Characters: Robin, Little Little John, Alice, Luke Cooper, Djaq, Will, Much, Little John
Mentions: Allan, Guy, Sheriff Vaizey
Genre: Angst, Missing Scene
Disclaimer: BBC & TA own everything but if it's not nailed down Allan may swipe it...
Notes: For Intercomm. Takes place during 1x11.
Summary: Robin talks to an admirer and helps him see who his real hero should be...
My Father, the Hero
They'd dealt quickly with the few guards at Locksley Manor and didn't expect any more to show up for quite some time but Robin was still anxious and on edge. They were too exposed - they needed to get what they came for and then get back into the forest as quickly as possible. His eyes continually scanned the open areas around the village for signs of trouble.
And then the hairs on the back of Robin's neck stood up and his senses tingled - someone was watching him.
He spun round and his eyes met those of John Little, the younger, staring at him in awe.
Alice Little and Luke, the cooper, were hastily grabbing what they could from their homes. The rest of the gang were helping them gather and carry their belongings; Djaq and Will were helping Alice while Much helped pack Luke's things. Allan had disappeared to "find" a cart from somewhere, promising to meet them on the Great North Road shortly.
Luke had struggled to rise, insisting he should help but he was still too weak from his torture to stand for long so Little John had offered his arm. The cooper looked like he was just using the larger man for support but Little John was practically holding Luke up as they discussed what Luke could take from his workshop. Robin heard Little John reassuring Luke that he could carry nearly all the tools and the only thing he really had to leave behind was his work bench. Luke sat down a short distance away by the fence as Little John started filling a large sack with the cooper's tools.
Robin glanced from young John to his father and back. Little John was patently avoiding Alice completely but his eyes kept darting over to where the boy sat amidst a steadily growing pile of sacks and baskets.
Robin checked the perimeter of the village again and then walked over to young John and crouched down to speak to him. The boy smiled shyly at him but didn't speak.
There was a moment's silence before Robin realised he would have to start the conversation. "Hello."
"Can you really shoot an arrow through another arrow?" young John blurted out. "And hit a sparrow in flight from half a mile away?"
Robin laughed. He'd heard those tales several times now. "I don't know - I've never tried to. I am quite a good shot but maybe not that good."
"Rubbish! He's the best archer in the world!" Much dropped a sack of clothes next to them and jogged off back into the cooperage again.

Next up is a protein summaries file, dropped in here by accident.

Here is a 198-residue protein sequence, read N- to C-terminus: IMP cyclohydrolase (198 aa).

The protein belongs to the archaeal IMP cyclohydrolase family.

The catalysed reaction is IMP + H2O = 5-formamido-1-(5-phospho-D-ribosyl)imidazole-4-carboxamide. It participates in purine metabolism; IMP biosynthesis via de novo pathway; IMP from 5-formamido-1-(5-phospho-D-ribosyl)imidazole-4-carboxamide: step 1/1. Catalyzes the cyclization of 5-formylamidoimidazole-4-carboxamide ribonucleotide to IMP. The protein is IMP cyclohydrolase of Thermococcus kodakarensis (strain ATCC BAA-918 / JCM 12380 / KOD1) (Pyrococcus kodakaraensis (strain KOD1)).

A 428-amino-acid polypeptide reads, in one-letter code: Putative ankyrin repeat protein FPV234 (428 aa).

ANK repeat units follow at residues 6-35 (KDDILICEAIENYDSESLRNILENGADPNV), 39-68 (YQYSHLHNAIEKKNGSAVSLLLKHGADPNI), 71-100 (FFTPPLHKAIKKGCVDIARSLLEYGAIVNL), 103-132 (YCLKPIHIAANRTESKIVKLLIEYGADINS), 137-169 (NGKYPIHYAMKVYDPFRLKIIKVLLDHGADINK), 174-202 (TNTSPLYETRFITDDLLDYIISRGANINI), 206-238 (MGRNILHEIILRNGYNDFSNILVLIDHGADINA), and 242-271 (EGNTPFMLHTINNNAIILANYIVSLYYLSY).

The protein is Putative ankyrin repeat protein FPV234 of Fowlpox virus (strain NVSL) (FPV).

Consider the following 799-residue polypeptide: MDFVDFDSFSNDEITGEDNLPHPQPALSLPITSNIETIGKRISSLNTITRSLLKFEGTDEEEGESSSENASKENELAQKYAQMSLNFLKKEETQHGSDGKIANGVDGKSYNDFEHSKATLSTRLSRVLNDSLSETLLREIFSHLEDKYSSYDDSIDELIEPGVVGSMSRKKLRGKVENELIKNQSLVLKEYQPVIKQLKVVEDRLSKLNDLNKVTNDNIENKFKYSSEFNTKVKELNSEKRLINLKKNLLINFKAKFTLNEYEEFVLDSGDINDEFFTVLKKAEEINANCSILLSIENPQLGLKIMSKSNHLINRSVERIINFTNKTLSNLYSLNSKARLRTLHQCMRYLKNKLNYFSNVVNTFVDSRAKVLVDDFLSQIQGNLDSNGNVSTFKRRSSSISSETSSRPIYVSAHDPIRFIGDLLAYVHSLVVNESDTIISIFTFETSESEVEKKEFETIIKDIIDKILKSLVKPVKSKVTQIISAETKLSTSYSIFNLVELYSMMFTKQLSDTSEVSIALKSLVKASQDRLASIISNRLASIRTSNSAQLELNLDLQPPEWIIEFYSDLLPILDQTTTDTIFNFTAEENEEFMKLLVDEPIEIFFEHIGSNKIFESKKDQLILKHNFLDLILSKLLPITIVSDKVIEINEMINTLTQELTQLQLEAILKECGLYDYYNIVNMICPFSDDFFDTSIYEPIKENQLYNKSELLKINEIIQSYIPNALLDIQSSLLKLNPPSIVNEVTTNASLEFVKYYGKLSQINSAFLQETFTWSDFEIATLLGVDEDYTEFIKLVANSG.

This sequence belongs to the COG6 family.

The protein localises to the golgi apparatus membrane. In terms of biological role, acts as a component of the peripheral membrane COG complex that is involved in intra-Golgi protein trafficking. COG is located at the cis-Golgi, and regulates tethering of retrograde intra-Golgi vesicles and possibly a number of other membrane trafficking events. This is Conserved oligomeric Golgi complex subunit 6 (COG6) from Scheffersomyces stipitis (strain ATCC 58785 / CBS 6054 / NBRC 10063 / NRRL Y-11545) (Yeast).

"I'm going to be an archer too," young John said, with all the certainty of youth. "I can't do things like running or stick fighting but I can loose a bow. Luke's going to make me a proper one and take me hunting. He says being slow is good if you don't want to scare the deer away."
Robin nodded. "And quiet." He glanced around the village again.
"Can I... Can I see your bow?" young John asked, hesitantly.
Robin smiled. "Of course." He held it out and young John took it almost reverentially, as if it were a sacred relic.
"Luke says he can show me how to make these, now you and Will have showed him." Young John turned the bow over in his hands, carefully inspecting it. "You can come and get a new bow from us any time you want one."
Robin frowned. He hadn't yet asked Luke where he planned to go and now he thought of it, perhaps it would be best if he didn't. He wondered if Little John would think the same.
Young John tilted the bow and tried to draw it but the string barely moved. "Hnnngh!"
"Whoa! You'd need to work up to that, John - it needs a lot of pull. Maybe when you're older?" Robin said.
John nodded and reluctantly handed the re-curve bow back to Robin. He called over to where his mother was standing talking to Djaq. "Mother! Have you seen my bow?"
Alice shook her head. "Where did you leave it?"
"By the wood pile."
Alice and Djaq both looked around until they spotted them. Djaq picked up the bow and the bundle of arrows next to it and ran over with them. "Here you go!"
Young John almost snatched them from her grasp as he looked fearfully at the petite woman. She looked puzzled but then smiled understandingly, if a little sadly, before going back over to help Alice.
"That's Djaq," Robin said. "She's one of my gang too. She knows a lot about medicines and helps us all when we get sick or injured. She helped your father when he fell down a mine."
"Oh." Young John looked at Djaq again. "Wat Tanner said you have a evil Saracen wizard that you captured and who has to serve you and he makes you disappear in a big flash of fire when you need to escape."
"Djaq is no wizard - and she's a girl - but she is very clever," Robin grinned. Some of the stories told about him were simply unbelievable but some of those about Djaq were bordering on the ridiculous.
Young John struggled to his feet and picked up his bow. "I've been practising - want to see?"
Robin nodded. "Please."
The boy took careful aim at a cup on the end of Luke's bench about twenty feet away. He stilled himself, let out his breath and loosed the arrow. It nicked the side of the cup as it passed, making it wobble but not topple.
"Well done!" Robin said. The boy clearly had some talent and more importantly, the capacity for focus required to be a good archer. Smooth flight required a still mind. He stood up and handed him another arrow. As John drew his bow again, Robin lifted the boy's elbow slightly. "Don't let your elbow drop until well after you've loosed the arrow," he advised.
John's face became a mask of concentration again and Robin smiled as, for the first time, he clearly saw John the elder in his son's steady gaze. The arrow sailed through the air and hit the cup dead centre, knocking it from the bench.
"Excellent!" Robin patted young John on the shoulder and the boy turned and looked up at him with a huge smile, delighted by his hero's praise. Robin quickly looked round the village again. He caught Little John standing at the corner of the cooperage staring over at them with quiet paternal pride.
"Good shot, son! We'll have you filling our pot with rabbits before the summer's out!"
Robin suddenly wished he'd been looking anywhere else but Little John's face as they both heard Luke's words. Little John put down the sack he was carrying, turned and vanished behind the large building. Robin sighed in sympathy.
"Did you see, Luke? I shot it right off the bench!" young John said, excitedly.
"I certainly did see! You'll be giving Robin a run for his money soon!" Luke winked at Robin as he said this and Robin forced a laugh for the boy's sake - not that he did not find the cooper's remark amusing but his mind was still on Little John. Robin had seen the sudden pain in Little John's face as he heard another man call his offspring 'son' and knew that moment would stay in both their memories for a long time.